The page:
Now that advertising is increasingly moving into the domain of social media, a key goal in marketing strategy has been to develop a framework for making things go viral. Campaigns such as Dos Equis' The Most Interesting Man in the World campaign, or Old Spice's The Man Your Man Can Smell Like campaign have significantly enhanced the reputation and visibility of these brands. Then there is the world of viral memes, where websites like I Can Has Cheezburger? can net a comparable traffic volume to The New York Times. The problem is that many of the ideas that go viral are ill-fitted to traditional marketing strategies (evidence: cats are rarely mentioned in marketing strategy books). Can classical marketing theory explain why the video of Susan Boyle or why PSY's Gangnam Style were such great hits and why other similar videos are not? In marketing, viral media is clearly a space that is getting a lot of attention, and any book that attempts to explain something significant about this space is certainly worth reading.
One such book is Jonah Berger's Contagious: Why Things Catch On. The book is distinguished from other explorations of what makes things cool and viral on its base in over ten years of empirical research the author has conducted at the Wharton Business School. The basic theory the book espouses is that there are six factors that contribute to something going viral. The six factors can be conveniently incorporated into the acronym STEPPS. Each of the chapters of the book deals with one of the factors. My short summary of each:
- Social Currency: People share what makes them look good and "in the know" to others.
- Triggers: People share things that they frequently encounter, and marketers need to ensure that ideas are triggered at the moment when they'll actually have impact on decisions.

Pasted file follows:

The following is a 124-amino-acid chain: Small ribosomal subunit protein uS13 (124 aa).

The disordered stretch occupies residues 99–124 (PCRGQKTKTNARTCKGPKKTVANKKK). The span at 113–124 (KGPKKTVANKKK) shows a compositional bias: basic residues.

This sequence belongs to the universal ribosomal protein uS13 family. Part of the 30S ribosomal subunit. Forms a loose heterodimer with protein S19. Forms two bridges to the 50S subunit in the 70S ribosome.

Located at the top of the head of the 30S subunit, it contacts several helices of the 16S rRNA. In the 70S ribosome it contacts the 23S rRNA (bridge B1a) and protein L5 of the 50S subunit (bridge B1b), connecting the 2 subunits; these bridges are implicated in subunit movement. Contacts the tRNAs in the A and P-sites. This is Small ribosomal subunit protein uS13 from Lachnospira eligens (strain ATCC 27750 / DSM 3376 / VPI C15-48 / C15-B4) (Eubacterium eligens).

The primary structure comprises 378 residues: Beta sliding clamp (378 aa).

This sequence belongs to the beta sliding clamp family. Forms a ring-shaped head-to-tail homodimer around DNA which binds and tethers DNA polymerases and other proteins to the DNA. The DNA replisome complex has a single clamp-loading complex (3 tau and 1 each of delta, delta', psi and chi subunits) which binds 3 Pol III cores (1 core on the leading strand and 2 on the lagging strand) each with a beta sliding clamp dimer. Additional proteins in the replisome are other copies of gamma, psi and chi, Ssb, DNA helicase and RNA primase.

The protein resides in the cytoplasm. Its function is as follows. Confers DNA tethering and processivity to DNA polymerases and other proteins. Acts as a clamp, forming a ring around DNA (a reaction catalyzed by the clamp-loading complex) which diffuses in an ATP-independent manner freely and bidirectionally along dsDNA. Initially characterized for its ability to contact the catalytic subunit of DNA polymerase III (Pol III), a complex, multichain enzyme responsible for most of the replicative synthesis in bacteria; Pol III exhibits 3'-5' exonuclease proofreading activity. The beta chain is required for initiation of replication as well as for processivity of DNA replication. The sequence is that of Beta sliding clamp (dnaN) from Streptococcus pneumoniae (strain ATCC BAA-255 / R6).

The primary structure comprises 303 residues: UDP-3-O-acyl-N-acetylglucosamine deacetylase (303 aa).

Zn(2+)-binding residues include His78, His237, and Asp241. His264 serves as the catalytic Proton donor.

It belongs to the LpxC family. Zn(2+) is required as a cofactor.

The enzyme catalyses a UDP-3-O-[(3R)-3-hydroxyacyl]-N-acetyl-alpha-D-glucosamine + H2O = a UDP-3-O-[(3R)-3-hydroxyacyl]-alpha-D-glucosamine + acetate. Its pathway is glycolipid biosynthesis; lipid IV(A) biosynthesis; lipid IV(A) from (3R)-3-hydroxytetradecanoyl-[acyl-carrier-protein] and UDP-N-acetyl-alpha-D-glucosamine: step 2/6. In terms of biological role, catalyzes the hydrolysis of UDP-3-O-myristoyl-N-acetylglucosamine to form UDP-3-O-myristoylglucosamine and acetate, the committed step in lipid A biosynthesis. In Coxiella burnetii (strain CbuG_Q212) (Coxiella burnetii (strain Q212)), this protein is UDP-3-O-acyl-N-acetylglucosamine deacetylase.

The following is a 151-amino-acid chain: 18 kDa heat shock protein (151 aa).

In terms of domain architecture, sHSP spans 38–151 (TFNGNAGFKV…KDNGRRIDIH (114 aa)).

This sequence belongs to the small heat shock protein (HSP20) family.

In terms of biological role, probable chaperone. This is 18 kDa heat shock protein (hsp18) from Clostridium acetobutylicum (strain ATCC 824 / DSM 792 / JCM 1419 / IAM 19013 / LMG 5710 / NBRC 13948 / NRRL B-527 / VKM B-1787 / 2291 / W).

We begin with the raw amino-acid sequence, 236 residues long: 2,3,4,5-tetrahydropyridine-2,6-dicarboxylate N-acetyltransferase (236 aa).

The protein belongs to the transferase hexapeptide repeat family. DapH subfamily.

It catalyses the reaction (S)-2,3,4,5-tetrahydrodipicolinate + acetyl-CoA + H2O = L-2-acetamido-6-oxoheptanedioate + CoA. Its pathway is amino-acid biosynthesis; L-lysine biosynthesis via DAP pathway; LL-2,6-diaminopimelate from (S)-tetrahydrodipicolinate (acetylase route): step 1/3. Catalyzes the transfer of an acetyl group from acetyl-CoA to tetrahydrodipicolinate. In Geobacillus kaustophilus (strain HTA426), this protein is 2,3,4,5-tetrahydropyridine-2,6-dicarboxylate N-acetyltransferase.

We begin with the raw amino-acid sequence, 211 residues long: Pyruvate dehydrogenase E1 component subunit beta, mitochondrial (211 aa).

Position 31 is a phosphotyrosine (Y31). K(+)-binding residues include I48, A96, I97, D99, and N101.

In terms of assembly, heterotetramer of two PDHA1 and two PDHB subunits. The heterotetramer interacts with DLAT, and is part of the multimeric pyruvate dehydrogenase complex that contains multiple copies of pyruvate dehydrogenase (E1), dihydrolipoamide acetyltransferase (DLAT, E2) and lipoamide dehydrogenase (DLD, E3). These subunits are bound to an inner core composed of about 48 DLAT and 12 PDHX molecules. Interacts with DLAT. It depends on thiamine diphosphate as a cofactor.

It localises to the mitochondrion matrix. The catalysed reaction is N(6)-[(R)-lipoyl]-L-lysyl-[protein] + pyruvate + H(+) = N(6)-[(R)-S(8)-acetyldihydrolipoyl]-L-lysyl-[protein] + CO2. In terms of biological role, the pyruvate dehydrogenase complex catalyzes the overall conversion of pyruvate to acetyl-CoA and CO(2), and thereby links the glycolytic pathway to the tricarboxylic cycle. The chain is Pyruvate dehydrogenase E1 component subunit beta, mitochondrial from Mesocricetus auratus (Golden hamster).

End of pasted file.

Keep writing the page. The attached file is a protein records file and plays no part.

- Emotion: People find emotions compelling, and Berger brings up the case of Susan Boyle's famous performance: when something is emotionally engaging it has a tendency to stick around.
- Public: Things need to be generally accessible to go viral. Berger brings up the example of the Apple laptop logo, which was deliberately designed to be seen properly by other people rather than the user.
- Practical Value: People like sharing things that their friends find useful.
- Stories: People like stories and will be more likely to share things that have an engaging narrative structure.
None of these six factors should be particularly surprising, and in fact one can find far more advanced and seminal works on each of these topics elsewhere (The New York Times review mentions the work of Malcolm Gladwell and the work of Chip and Dan Heath). However, Jonah's book adds an interesting and entertaining perspective. The book is particularly engaging when he refers to empirical evidence that debunks a commonly held assumption (although he rarely provides enough detail to evaluate that evidence), or when he shows examples of a lack of alignment between a viral strategy and a marketing goal, as in the case of goldenpalace.com's 2004 Olympic stunt. There are very few places you can go to get such an interesting and entertaining discussion of examples.
Another highlight of the discussion was Jonah's classification of emotions into high and low arousal varieties, as in this four-by-four matrix:
|Awe, Excitement, Amusement (Humor)
The thought behind this matrix is that if you want an idea to catch on emotionally, it is better to focus on the high arousal emotions, whether they be positive or negative, rather than the low arousal emotions. Berger notes that although we tend to want to produce the positive high arousal emotions in viewers, the negative ones can be at least as potent.
What makes something go viral? At the end of the read Contagious won't give you a detailed strategic blueprint, or provide in-depth philosophical, psychological or anthropological discussions, but it does provide a rich discussion of examples, and shows a broad range of issues people should take into account when attempting to make an idea go viral.
By @jfhannon, CEO at Justkul Inc., a research firm focused on the needs of strategy and private equity.